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The Spilled Milk Syndrome

Creativity expresses itself by disrupting the prevailing order. Alas the new ideas need to fit well into their own order. Being order-defying, innovators tend to underestimate the importance of order, and administrative rigidity, and end up with a stream of innovation that gets lost, overrun, forgotten, unattended, resulting in poor innovation productivity.

When your cow gives you a lot of milk, you better take along enough bottles, otherwise the milk spills to the ground. The same spilled milk syndrome applies to innovation.

Curiously the more sizzling innovators tend to be more disrespectful of order, routine, pattern, and rigidity. These geniuses can cure cancer, and forget about it when the next morning they have a grand idea about climate change.

We teach innovators to be (i) aware of the spilled milk syndrome, and (ii) take mindful steps to bring order to their innovation stream: documentation, reporting, budgeting of cost and time, appraisal of the innovation load ahead, etc.

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Learn, Don't Burn!

Facing a great risk for error, don't take direct action, buy a delay, and use it to learn the situation better.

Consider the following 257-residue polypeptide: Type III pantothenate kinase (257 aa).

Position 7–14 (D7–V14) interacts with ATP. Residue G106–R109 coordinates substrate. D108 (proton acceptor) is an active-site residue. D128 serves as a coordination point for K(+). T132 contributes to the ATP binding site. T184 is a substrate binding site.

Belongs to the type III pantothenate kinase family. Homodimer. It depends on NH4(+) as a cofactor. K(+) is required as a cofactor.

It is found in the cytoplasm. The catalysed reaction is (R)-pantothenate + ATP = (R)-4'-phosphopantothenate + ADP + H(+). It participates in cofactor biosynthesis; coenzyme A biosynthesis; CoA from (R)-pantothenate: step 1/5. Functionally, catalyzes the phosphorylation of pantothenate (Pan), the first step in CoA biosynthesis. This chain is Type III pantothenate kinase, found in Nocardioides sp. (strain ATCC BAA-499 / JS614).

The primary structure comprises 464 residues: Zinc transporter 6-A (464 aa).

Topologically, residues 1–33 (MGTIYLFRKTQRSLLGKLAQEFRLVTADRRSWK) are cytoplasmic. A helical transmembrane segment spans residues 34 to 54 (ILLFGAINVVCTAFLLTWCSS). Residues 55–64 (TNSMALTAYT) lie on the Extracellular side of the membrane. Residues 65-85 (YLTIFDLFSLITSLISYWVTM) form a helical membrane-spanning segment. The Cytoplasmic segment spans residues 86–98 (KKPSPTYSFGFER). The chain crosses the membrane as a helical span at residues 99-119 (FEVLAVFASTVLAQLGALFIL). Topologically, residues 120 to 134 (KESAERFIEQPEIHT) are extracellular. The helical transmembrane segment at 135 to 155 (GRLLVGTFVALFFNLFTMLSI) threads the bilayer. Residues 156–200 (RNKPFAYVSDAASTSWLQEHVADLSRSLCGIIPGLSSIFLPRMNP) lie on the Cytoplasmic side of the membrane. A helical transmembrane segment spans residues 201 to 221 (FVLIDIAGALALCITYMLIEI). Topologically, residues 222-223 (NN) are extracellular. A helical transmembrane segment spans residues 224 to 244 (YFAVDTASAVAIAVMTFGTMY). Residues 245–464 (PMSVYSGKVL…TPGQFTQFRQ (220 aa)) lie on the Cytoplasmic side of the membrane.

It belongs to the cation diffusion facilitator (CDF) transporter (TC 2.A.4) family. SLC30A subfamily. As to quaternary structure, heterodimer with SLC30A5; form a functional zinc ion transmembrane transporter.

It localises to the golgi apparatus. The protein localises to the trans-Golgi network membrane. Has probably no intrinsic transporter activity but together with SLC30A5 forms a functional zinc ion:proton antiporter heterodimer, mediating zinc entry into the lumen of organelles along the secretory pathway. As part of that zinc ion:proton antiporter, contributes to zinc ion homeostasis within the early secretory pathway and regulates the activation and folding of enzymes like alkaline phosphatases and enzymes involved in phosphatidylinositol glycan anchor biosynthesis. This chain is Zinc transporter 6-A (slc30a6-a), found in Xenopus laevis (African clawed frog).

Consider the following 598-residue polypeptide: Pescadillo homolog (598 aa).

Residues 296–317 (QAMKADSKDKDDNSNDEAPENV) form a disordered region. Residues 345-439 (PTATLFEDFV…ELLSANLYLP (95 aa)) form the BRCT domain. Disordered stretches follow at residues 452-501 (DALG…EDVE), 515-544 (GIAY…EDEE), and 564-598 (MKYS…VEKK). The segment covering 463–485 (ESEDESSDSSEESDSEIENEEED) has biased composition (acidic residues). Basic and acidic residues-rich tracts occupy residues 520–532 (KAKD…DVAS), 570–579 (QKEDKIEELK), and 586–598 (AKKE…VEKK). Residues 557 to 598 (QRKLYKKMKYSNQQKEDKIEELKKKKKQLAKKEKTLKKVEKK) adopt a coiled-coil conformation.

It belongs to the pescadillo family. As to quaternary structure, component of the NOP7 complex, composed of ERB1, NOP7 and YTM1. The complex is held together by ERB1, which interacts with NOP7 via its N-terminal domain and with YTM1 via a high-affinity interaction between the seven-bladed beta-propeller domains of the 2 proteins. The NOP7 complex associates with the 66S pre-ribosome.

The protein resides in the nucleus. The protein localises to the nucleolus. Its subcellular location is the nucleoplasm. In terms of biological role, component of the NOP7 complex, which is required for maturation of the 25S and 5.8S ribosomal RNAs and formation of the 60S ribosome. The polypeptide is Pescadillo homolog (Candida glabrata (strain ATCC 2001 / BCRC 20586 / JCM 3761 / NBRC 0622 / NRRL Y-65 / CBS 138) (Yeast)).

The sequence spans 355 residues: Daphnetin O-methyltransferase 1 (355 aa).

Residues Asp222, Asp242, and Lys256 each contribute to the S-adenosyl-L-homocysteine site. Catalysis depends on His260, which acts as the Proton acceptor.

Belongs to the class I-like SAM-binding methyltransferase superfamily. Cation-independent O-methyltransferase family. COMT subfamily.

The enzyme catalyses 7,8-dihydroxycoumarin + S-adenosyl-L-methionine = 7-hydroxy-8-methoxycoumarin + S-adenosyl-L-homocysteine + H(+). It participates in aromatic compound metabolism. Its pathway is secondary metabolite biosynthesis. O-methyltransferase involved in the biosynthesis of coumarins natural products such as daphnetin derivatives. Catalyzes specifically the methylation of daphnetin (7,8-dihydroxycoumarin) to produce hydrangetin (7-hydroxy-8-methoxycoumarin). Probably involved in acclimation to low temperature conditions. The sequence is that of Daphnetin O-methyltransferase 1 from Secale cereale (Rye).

Consider a problem for which there are two theories describing what is going on. Each theory is matched with a solution, however each solution will be harmful if in fact the opposite theory is the correct one. In the case where the chance for either theory to be the right one is about 50%, it would be very risky to opt for any of the two matching solutions. In that case it is advisable to buy time, if necessary, to dedicate resources, not to apply a solution per se but to better learn the situation with the aim if decreasing its entropy, reducing the prevailing equivocation. Learning the case at hand better may result in one theory marked as 80% chance to be correct, and the other theory claiming only 20%, The risk for harm in choosing the solution for the first theory is much reduced. This is lesson of "Learn, Don't Burn!"

We learn how to appraise the probability range among theories, how to reduce the entropy, and how to optimize resource management between learning and fixing.

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